Josh can become a world champion – Howard’s way!

Josh can become a world champion – Howard’s way!

Josh Warrington


By Alan Hubbard – 20.10.17

The trouble with Josh Warrington, some people tell me, is that he doesn’t punch hard enough to win a world title.

True the Leeds stylist has only stopped five of 25 opponents, but don’t worry Josh. It’s all tosh.

Plenty of boxers have become world champions without possessing a dig that puts opponents to sleep, including one of the finest Britain has ever produced.

Like Warrington, Howard Winstone was a beautiful to watch featherweight. He couldn’t break an egg, but boy, could he box!

Or should we say boyo, because Winstone was a Welshman proud of his Merthyr roots. He fought mainly in the sixties with a technique based on dazzling jab-and-move skills that took the breath away- especially that of his opponents.

He was one of the most talented boxers ever to grace a British ring, and it is heartening to see that Warrington is already following in his graceful footsteps.

The main reason that Winstone lacked firepower was that he lost the tips of three fingers on his right hand in a toy factory accident where he worked as a youngster.

But this did not prevent him winning the WBC world featherweight title against the Japanese Mitsunori Seki at London’s Royal Albert Hall in January 1968.

The fact that Winstone stopped just 27 of his 61 professional victims testifies to his modest punching power. He relied on strength, guile, workrate and body shots, allied to an outstanding technique, and lost just six of 67 paid contests.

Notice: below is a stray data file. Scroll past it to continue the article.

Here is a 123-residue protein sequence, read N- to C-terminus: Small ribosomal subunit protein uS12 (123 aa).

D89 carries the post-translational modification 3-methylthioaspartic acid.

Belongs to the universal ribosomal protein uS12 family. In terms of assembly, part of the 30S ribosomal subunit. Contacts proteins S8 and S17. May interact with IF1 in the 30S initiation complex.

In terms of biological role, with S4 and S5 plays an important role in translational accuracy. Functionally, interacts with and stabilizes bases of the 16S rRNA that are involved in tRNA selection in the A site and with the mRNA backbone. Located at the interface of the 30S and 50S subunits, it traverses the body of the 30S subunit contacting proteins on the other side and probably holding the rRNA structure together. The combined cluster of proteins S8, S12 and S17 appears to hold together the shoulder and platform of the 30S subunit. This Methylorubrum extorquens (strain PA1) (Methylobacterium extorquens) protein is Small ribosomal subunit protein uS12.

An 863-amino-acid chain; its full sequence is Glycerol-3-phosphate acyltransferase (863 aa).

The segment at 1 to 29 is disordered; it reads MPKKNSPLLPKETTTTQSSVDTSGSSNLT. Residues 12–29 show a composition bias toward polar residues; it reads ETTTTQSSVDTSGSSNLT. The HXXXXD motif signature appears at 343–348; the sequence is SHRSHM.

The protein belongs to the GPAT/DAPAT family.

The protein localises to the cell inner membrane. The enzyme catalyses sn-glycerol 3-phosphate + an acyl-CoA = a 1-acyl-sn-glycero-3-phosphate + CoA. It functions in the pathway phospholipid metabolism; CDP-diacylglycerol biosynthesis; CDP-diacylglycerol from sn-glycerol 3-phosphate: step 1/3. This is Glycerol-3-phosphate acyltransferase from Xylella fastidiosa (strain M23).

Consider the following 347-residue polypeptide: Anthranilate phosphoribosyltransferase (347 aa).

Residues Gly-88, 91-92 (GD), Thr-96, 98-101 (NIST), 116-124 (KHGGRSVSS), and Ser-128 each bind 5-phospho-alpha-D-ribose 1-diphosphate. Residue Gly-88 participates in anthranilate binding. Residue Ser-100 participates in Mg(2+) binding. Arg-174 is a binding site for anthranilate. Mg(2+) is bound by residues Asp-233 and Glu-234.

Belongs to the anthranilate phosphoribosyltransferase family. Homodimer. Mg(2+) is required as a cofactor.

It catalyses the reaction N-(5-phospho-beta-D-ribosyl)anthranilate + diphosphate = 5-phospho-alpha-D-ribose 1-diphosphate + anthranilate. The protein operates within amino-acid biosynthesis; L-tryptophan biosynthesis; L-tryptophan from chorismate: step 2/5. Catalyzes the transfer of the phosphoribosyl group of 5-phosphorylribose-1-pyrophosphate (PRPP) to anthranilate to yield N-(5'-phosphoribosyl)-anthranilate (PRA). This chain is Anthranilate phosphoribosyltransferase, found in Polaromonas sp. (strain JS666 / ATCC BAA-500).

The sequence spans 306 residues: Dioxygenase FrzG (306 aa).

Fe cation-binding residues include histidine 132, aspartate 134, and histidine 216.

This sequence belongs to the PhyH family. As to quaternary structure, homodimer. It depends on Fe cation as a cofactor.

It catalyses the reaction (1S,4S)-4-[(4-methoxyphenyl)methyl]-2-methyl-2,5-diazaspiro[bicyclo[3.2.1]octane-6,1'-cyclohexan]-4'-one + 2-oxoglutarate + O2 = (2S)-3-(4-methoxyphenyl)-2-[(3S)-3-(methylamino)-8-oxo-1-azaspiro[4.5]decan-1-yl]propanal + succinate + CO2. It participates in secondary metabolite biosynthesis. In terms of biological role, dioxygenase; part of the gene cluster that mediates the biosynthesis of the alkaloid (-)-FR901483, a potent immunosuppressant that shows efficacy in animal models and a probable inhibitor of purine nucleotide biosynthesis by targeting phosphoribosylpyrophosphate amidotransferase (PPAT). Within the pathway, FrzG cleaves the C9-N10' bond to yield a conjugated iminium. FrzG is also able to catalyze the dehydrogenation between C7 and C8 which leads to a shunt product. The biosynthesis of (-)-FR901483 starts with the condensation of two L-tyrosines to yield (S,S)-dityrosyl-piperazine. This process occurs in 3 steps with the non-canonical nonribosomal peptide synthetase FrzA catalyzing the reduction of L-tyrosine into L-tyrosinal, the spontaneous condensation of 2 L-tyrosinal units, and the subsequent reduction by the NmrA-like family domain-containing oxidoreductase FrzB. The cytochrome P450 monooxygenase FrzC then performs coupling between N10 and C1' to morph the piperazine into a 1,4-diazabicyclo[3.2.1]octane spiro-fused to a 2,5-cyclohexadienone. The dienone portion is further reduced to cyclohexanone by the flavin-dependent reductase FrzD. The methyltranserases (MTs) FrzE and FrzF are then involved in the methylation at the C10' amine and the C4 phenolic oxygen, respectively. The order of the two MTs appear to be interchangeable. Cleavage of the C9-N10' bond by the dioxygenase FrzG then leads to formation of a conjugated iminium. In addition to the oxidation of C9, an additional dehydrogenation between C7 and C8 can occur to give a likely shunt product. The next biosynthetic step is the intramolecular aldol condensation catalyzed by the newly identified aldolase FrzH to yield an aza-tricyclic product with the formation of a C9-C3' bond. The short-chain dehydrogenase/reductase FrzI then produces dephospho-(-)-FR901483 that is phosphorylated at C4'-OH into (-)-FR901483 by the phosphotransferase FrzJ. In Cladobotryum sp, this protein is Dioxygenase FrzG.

Winstone was one of the most talented boxers ever to grace a British ring, and it is heartening to see that Warrington is already following in his graceful footsteps.

Having lost much of his knock-out power, the boy from the valleys worked on developing one of the fastest and sweetest left hand jabs in the game.

The legendary trainer Angelo Dundee said that he was “the nearest I have ever seen to the great Willie Pep” (another fabled featherweight who became a world champion without a devastating punch).

Although he won the title with skills which raised boxing to an art form Winstone had the misfortune of being eclipsed by the Mexican Vicente Saldivar, who had dominated the nine-stone division during the sixties.

Winstone valiantly attempted to prise the world title from Saldivar’s grip three times; but despite memorable displays of class and courage, he was twice narrowly outpointed over 15 rounds, once in London and then a bitterly disputed decision in Cardiff, followed by a tko in Mexico City.

Josh should dwell on Winstone when he faces the highly dangerous Dennis Ceylan in a mandated final eliminator for the IBF featherweight world title at the First Direct Arena in Leeds this Saturday night.

Hopefully he will box the also unbeaten Dane’s ears off – Howard’s way.

Leeds idol Warrington is now within glove-touching distance of a dream world title showdown with another Welshman, Lee Selby, after Selby declined a substantial offer from Frank Warren to defend his crown against the current WBC International belt holder.

But here’s a word of warning for Josh. Keep your chin well out of harm’s way against Ceylan.

Winstone forgot to do so when his unbeaten 34-fight streak ended with a shock second-round stoppage defeat against unknown American Leroy Jeffrey, who floored him three times, in November 1962. And – let’s hope not too ominously – that fight was in Leeds, at the Queens Hall.